Books -- reading and writing.
Home, cooking, the weather.
And whatever connections I can make between these chapters of my life.

Saturday, July 12, 2014

Being Still and Listening

July seems like a good time to re-post advice I'm still working on.
Of course, it never hurts to be in a place where your choices for Internet Background Noise are limited.

My husband's great-grandmother hung this where she could read it every day during the summer months she spent in this quiet place.

 (Here's a reposting from two years ago.)
"The discipline of the writer is to learn to be still and listen to what his subject has to tell him."
                 Rachel Carson

This morning I read Candice Farris Ransom's post about switching off the internet and listening Here it is. What do you think? I don't think I can completely unplug. But I'll try to strike a balance.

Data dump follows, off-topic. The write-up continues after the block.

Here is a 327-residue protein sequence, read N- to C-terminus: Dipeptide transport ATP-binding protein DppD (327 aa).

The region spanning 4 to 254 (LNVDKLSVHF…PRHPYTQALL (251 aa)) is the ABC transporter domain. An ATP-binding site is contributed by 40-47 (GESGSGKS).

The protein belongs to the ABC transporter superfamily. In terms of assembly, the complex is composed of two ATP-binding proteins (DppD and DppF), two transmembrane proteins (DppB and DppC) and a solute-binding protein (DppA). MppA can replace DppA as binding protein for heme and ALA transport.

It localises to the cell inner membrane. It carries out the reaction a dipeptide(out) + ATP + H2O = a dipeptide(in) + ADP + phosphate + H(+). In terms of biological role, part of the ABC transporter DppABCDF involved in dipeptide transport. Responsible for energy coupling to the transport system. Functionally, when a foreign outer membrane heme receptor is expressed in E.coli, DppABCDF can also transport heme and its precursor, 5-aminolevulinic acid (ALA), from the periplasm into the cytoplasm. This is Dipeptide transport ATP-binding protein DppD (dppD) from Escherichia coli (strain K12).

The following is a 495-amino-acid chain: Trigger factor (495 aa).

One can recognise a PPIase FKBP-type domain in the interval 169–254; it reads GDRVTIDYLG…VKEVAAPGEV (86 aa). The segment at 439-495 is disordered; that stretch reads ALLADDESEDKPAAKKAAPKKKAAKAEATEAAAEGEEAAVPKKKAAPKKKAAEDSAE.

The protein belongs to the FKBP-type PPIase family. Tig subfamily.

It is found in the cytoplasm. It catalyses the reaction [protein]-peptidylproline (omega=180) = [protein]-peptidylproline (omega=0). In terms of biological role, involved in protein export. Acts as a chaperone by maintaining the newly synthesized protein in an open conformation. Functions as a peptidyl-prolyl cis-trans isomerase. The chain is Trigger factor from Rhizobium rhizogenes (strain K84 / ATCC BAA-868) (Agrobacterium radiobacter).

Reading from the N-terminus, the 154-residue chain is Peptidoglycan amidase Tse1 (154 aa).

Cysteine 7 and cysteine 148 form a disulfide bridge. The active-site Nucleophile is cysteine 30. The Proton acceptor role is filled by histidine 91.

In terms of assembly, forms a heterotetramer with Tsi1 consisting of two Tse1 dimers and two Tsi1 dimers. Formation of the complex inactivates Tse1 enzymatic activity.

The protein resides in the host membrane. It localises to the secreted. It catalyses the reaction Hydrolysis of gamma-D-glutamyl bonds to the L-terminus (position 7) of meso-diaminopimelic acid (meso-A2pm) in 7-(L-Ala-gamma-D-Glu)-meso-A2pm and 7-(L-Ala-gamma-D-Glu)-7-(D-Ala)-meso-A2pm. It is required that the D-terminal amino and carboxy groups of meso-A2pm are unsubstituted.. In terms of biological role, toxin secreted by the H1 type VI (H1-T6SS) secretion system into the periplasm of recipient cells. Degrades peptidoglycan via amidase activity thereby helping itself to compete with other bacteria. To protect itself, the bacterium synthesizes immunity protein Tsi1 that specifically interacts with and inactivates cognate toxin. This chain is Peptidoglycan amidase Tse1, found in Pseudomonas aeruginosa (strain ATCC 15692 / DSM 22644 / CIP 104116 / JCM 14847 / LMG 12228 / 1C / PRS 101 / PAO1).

I'm leaning toward the advice of Laurie Halse Anderson, 
in her blogpost about Social Media.

Cut the amount of time you spent on social media and reading blogs about writing and getting published by 75%. Yep. If you spent 10 hours a week on that stuff, then from now on, spend 2.5 hours. Use the time that you get back for writing your novel and for reading great books. That will make your chances of getting published much stronger than any Facebook post ever will.

Of course, I'd spent an entirely productive time cruising around on Laurie Halse Anderson's blog.  She's got some great advice and fantastic visuals so I'll be back.  She'll be in my 25%.

It's the other internet background noise I may be able to live without. 
It's a lot easier to be still and listen when the background noise isn't clutter.


Rosi said...

This is all good advice. I think Michael Chrichton must have been speaking directly to me. It is such hard work. Thanks for a kick in the pants. Always needed!

Carol Baldwin said...

Thanks for posting this. Just what I needed to hear.

Augusta Scattergood said...

You can't hear good advice too many times, as my grandmother was fond of saying.
Of course, as a child, I didn't agree at all! But now I see what she meant.
At times, kicking each other in our collective pants is a good thing.
That's what friends and grandmothers are for, right?